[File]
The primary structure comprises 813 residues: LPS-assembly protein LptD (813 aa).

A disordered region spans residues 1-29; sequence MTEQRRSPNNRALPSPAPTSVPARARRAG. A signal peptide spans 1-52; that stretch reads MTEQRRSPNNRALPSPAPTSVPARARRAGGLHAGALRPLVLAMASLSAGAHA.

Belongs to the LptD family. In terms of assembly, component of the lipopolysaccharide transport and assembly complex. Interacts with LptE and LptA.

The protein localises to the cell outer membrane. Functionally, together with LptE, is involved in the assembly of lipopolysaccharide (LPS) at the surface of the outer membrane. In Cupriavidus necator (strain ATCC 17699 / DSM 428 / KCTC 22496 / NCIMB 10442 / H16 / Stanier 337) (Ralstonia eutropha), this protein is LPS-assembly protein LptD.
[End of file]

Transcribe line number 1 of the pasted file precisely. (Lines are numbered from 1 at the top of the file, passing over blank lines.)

The primary structure comprises 813 residues: LPS-assembly protein LptD (813 aa).